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Planning the Good Retirement

John Allen - Retirement Transition Coach | Performance Matters, Inc.

Most people ease into retirement without much thought.

But Jon Allen, a retirement transition coach, says that’s not always the best way to move into the golden years.
“People plan for vacations,” says Allen, who is also an Albany-area management consultant and an executive coach. “Shouldn’t they plan their retirements too?”

We asked Allen a few questions to learn what services are provided by retirement transition coaches, who focus on planning the non-financial aspects of retirement. Here’s what we learned.

Q. How is this service different from what my financial planner or CPA is trying to get me to do?
Financial planners focus on the dollars and cents of retirement, which is crucial. But they don’t get into the other life issues that you’ll have to face in retirement. A retirement coach works with you on quality-of-life questions: What will give you satisfaction in retirement? What pitfalls can you avoid? How do you find a balance between work and play and all the other things to do?

Q. What are some specific issues a retirement coach addresses?
Allen: While the approach is holistic, people decide their focus. For some, living an active, healthy life might be a top priority. For others, it may be figuring out the best mix of part-time work and meaningful volunteering or how to keep social networks — one of the keys to a happy life — strong. Some people want to plan how to avoid marital stresses that arise with two people in the house. Using specific tools, we come up with your definition of a good retirement, make a plan, and review it over time.

Q. What’s in the plan?
It includes general goals and concrete steps you need to reach those goals. It’s written, like a mini-business plan, but it’s for you.

Q. Most people I know figure out retirement as they go. What’s wrong with that approach?
Allen: Many people do it that way, but approximately 40 percent of men experience some depression when they retire, something women are susceptible to as well, and planning can help avoid that. I’m a planner by nature and profession, so my assumption is that you’ll have more success if you plan. That’s true of any phase of your life — leaving college or a career change, for example — and for retirement too.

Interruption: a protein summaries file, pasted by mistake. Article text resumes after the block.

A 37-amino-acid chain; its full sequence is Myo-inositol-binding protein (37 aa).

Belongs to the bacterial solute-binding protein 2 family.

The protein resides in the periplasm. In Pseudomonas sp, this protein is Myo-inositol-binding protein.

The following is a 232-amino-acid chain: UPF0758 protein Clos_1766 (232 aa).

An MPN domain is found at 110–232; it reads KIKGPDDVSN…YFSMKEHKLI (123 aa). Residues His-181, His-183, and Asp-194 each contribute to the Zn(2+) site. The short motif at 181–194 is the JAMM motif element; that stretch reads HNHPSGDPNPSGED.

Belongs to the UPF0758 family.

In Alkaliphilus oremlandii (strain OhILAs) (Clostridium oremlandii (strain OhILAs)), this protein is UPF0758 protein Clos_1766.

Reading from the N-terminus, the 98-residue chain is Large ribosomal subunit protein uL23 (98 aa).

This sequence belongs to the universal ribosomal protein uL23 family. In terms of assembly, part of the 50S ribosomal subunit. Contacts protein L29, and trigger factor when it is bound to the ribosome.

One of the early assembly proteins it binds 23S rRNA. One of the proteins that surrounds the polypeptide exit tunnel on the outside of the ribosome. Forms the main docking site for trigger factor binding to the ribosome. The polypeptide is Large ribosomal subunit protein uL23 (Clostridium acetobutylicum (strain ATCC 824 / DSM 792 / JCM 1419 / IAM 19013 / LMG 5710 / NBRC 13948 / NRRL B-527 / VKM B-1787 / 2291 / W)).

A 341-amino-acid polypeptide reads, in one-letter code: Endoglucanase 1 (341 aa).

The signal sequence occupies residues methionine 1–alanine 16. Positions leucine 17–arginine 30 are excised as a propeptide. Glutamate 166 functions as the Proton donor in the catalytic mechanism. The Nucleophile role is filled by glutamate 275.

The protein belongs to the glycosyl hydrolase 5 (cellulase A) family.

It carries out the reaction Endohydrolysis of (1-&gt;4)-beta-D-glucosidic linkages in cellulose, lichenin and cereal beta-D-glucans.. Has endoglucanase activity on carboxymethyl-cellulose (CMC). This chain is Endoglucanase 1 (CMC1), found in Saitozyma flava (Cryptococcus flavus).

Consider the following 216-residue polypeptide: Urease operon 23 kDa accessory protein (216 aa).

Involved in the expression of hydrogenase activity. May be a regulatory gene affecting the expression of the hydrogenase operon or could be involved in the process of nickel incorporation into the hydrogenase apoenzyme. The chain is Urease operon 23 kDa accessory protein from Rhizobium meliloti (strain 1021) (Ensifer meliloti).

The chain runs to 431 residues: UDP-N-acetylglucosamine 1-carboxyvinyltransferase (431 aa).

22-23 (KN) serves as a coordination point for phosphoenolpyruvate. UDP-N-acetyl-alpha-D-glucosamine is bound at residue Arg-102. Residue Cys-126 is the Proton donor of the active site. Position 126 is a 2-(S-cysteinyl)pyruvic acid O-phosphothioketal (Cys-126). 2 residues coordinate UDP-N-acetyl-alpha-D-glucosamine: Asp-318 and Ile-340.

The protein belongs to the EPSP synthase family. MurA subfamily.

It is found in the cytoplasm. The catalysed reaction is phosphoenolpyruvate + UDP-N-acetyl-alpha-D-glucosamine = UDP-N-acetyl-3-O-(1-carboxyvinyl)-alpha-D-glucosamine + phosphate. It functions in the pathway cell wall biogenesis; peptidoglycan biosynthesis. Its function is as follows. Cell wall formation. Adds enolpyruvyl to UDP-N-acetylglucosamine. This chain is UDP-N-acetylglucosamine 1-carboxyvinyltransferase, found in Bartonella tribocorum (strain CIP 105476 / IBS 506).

Q. Couldn’t I do the planning myself?
Sure. But the retirement coach has experience helping people create satisfying retirements. They’ve also digested the literature in this field, and know the questionnaires and other diagnostics that can streamline the process, saving you time.

Q. When should I start planning my retirement?
Allen: As far as turning dreams of your retirement into a concrete plan, I recommend starting a year or two before retirement.

Q. What should I do to get started?
Allen: Check out retirement transition coaches in your area. You probably want to interview them about their approach and make sure you’re comfortable with them before you commit.

Q. How long does a coach usually work with someone?
It varies, but I typically do about half-a-dozen sessions that each last about an hour over a span of about three months. That’s concentrated enough to stay focused, but it provides enough breathing room to reflect on important questions, such as: What did you always want to do, but didn’t have time for? What’s on your bucket list? What are the satisfactions you want to weave into your retirement days? Those are fun questions to explore.

Based in Clifton Park, NY, Jon Allen has worked for a decade as the principal of Performance Matters, Inc., as an executive coach, a career-change counselor, and a retirement transition coach. He also helps businesses and non-profits to employ best practices in governance and strategic planning. Previously, Jon spent 25 years in executive positions in the commercial banking and senior living industry, and served as Executive Director for Glen Eddy, the senior living community in Niskayuna, NY.

Jon also serves on the Board of Northern Rivers Family Services Corporation, and on the Board for Wesley Health. He holds an MBA in marketing and a bachelor’s degree in management and can be reached at [email protected] or at 518-527-4930. You can access his full bio at